4. #5 by Alamanach on April 12, 2010 - 9:11 pm

    “But is there that much difference between what terrorists do and Hiroshima and Nagasaki? Or the firebomb raids of Tokyo? Or Dresden? Or much farther back, Sullivan’s March?”

    If nothing else, the goals behind the actions are significantly different. That’s of no comfort to the dead at Hiroshima, Dresden, etc. Wars are awful, and as it has been said, those that have do wage them do not have choices between good and bad, but between bad and worse. The occassionally inconsistent Victor Davis Hanson reflects on this very question: http://www.youtube.com/watch?v=vNSdmgqbR4s&feature=channel

    If we hadn’t nuked Japan, would the world have been better off or worse? That’s not to say there wasn’t a better option out there than going nuclear, but nobody seems to know what it was. What else were these people to do? It was bad any way you cut it. War doesn’t have many good options, which is why wars are so desperately avoided in the first place.

  5. #6 by anon on April 13, 2010 - 1:38 am

    My apologies for continuing with an off-topic conversation…I hope this will be the last said on this topic…..
    There is a lot of condemnation of terrroism—but it is difficult to make up a list—1) because it has been going on since 9/11 and covers a lot of years 2) It covers a lot of territory–from the Far East, South East, and Central Asia to the Middle East, Africa and Europe. 3)There are many venues used—from regional and international conferences to individual scholars, to groups of scholars/academics, community(denominational) representatives, political leaders, governments…..etc

    I could give examples—but these may be more difficult to double check than organizations that have websites……

    These are just a handful of hay from a haystack…
    Dr Ul Qadri-Europe
    Sheik Qaradawi-Qatar
    Tariq Bishri, M. Awwa, Fahmi Huwaydi-Egypt
    Haytha Khayyat-Syria
    Sheik Al-Alwani-American
    Sheik Tantawi-Al Azahr
    Sheik Abdul Aziz-S. Arabia
    The Amman Message -Jordan…..
    As you can see—-a List like this is pretty dry—but it can’t be helped…We don’t have a Pope or a representative body that speaks for all of Islam.

    Sheik Hamza Yusuf (Zaytuna)of the U.S. has attended many of the conferences and signed joint statements with them. He says that the number of statements and letters he has signed are too numerous to list…….

    As I said before—The West may choose to hear us or choose to ignore us—in the greater scheme of things, it matters more that we Muslims hear it.

  6. #7 by ChrisVise on April 22, 2010 - 12:05 am

    Jesus is the only true way to God…even the Bible said it…

    • #8 by Christian Beyer on April 22, 2010 - 12:08 am

      “EVEN the Bible said it”? Well, parts of the Bible said it, while other parts have people finding their way to God without Jesus. But even so, what does it mean when we say “Jesus is the only way?”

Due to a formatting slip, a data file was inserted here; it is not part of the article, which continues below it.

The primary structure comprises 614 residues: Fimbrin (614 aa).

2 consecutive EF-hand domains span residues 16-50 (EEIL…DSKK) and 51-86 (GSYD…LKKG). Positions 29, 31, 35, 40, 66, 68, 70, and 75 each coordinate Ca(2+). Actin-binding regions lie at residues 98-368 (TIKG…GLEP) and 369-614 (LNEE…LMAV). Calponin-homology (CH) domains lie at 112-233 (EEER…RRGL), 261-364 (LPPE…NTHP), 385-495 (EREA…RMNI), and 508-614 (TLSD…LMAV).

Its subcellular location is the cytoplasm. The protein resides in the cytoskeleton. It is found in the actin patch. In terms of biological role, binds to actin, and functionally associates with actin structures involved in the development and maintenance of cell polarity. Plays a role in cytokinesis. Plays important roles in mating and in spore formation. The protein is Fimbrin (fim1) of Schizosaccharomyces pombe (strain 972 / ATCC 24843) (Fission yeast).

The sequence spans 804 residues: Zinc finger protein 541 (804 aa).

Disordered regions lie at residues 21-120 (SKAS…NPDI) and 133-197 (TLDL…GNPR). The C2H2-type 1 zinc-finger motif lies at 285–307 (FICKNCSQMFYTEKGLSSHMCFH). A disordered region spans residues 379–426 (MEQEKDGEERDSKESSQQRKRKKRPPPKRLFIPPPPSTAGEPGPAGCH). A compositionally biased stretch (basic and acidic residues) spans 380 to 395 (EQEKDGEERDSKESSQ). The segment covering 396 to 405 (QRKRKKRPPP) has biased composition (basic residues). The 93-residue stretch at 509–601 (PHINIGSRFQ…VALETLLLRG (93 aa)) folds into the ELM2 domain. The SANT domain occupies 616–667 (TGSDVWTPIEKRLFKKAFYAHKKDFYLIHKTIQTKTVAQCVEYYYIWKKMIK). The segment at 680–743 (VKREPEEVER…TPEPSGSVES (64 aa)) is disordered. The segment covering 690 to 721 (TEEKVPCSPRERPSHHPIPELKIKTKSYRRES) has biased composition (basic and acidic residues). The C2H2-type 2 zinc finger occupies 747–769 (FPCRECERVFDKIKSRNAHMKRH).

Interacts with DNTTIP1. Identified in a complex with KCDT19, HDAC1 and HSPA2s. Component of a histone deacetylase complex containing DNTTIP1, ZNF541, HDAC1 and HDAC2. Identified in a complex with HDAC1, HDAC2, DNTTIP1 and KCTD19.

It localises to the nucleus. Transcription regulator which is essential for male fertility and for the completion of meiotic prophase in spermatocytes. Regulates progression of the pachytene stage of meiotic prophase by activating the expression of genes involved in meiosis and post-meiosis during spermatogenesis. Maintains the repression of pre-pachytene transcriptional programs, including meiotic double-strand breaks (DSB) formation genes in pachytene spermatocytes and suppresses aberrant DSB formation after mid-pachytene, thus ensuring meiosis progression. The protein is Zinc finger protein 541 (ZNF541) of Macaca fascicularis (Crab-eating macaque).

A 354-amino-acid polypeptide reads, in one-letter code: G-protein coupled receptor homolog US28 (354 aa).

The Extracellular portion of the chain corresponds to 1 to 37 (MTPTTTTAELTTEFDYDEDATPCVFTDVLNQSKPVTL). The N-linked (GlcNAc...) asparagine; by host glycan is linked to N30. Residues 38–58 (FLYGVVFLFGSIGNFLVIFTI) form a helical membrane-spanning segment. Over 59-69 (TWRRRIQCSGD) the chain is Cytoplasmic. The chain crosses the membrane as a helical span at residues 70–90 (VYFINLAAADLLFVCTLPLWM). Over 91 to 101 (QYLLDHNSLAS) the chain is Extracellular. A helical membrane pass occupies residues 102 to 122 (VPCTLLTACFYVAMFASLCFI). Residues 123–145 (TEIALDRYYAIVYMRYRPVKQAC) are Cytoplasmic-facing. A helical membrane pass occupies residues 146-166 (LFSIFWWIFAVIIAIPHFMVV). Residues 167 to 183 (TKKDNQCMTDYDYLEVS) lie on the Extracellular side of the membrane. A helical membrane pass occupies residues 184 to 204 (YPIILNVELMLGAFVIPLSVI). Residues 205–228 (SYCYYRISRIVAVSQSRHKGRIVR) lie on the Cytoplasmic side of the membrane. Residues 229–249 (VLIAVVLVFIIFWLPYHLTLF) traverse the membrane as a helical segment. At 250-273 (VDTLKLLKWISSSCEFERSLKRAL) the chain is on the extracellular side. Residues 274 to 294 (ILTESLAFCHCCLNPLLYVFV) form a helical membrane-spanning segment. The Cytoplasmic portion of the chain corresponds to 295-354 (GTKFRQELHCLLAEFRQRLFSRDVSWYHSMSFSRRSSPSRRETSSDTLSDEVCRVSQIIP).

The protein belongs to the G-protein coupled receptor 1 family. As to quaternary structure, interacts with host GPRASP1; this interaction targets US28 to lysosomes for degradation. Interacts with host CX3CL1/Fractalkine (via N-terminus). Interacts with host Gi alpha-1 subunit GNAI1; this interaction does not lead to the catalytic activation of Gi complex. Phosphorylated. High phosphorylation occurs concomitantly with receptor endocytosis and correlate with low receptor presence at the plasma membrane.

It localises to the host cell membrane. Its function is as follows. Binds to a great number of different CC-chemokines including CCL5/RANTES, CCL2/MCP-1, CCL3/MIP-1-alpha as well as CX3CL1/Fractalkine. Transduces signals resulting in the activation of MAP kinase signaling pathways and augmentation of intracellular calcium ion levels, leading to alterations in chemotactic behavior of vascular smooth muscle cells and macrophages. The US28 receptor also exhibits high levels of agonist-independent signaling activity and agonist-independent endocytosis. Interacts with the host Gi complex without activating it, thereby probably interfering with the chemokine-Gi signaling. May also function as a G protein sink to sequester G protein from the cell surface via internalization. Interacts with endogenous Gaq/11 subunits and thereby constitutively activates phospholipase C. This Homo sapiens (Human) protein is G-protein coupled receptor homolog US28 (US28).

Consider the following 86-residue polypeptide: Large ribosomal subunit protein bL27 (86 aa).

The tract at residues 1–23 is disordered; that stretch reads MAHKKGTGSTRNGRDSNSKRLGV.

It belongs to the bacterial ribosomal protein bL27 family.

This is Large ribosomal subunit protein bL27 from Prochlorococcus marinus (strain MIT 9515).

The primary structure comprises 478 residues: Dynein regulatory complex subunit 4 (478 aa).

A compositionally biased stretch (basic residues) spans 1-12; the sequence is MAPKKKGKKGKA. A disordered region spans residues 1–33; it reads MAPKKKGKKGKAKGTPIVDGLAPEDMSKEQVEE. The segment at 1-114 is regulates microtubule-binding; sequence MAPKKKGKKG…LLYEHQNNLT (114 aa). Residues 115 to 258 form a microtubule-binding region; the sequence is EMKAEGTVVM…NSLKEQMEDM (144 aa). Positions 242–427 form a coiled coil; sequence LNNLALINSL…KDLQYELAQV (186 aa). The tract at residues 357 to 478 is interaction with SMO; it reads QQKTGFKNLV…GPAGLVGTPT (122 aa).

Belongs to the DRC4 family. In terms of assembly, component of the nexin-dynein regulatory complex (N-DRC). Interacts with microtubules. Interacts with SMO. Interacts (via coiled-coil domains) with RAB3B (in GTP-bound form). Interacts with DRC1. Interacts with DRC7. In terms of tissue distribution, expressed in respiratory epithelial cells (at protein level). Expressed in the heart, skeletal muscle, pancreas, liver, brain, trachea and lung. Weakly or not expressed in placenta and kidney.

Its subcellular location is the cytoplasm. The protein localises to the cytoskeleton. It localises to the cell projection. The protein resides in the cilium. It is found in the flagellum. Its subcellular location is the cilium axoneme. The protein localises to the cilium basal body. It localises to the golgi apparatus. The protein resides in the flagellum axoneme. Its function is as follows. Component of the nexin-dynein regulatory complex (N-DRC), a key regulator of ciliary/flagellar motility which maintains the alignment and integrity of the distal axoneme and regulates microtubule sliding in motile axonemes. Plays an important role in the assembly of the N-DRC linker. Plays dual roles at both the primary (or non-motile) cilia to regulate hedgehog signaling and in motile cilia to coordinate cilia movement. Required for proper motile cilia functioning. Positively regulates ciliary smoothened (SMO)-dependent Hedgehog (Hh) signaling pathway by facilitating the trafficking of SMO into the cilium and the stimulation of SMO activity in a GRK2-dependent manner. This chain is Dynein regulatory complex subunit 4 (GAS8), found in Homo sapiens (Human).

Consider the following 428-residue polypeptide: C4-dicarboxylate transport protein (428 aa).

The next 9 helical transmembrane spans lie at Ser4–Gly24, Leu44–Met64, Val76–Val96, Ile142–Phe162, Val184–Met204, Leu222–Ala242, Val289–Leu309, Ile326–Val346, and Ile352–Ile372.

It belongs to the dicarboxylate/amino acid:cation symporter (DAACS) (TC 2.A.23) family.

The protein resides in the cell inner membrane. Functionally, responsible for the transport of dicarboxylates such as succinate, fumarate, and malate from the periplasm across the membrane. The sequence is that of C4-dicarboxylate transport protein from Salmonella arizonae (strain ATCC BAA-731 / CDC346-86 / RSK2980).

Thanks for chiming in, Chris.

      • #9 by ric booth on April 22, 2010 - 10:57 am

        I think the thing we Christians (and everyone else for that matter) get mixed up on is the “how.” We know “what” the bible says and “what” Jesus did while here in person. We know “what” was accomplished / finished with his sacrifice. The thing we don’t know is “how” he does all this. How does he take on the sins of the world? How does he redeem the unredeemable. How does he reveal himself to each of us? If we only knew “how” we could add it to our check list and accomplish it.

        We are very uncomfortable with not knowing how, that much is for sure.

        • #10 by Christian Beyer on April 22, 2010 - 12:46 pm

          I don’t know, Ric. I’m a little iffy about some of the ‘whats’. What does it mean to say that he took on the sins of the world?

          • #11 by ric booth on April 22, 2010 - 2:29 pm

            That is the “how”. In my mind. How does he take on the sins of the world? I dunno.

            • #12 by Jonathan on April 22, 2010 - 3:36 pm

              Is the ‘how’ this easily separated from the ‘what’? To make a ‘what’ claim as any sort of proposition, seems to posit a ‘how’ – at least implicitly. If one wants to be diligent with one’s ‘whats’ then one should be clear and concise with the ‘hows’.

              • #13 by Christian Beyer on April 22, 2010 - 4:06 pm

                Good point, I think. (SWOOSH?)

                I think there is a degree of separation. For example; I agree with the statement that “Jesus died for our sins”, but with the word “for” meaning “because of”. I do not agree with PSA theory, that Jesus was the sacrificial “lamb” required to die a violent death to appease God.

                So when someone says that Jesus “took on the sins of the world” he may very likely see a meaning in that statement that others such as myself do not. In which case, the “how” question is irrelevant. He never actually “took on the sins of the world” but it was the sin of the world that killed him. And, metaphorically speaking, continue to kill him to this day.

                • #14 by Jonathan on April 22, 2010 - 6:35 pm

                  Even, though, in your explanation of ‘took on the sins of the world’ as being metaphorical, you have at least excluded a certain set of ‘hows’. It is in this regard that I claim that any ‘what’ statement in some regard implies a set of possible ‘hows’. Unfortunately, these ‘hows’ generally follow haphazardly from our ‘whats’. If we take the ‘whats’ seriously, we should at least explore the ‘hows’ of our ‘whats’.

                  And hopefully, we don’t sound as silly as I just did with my conglomeration of hows and whats.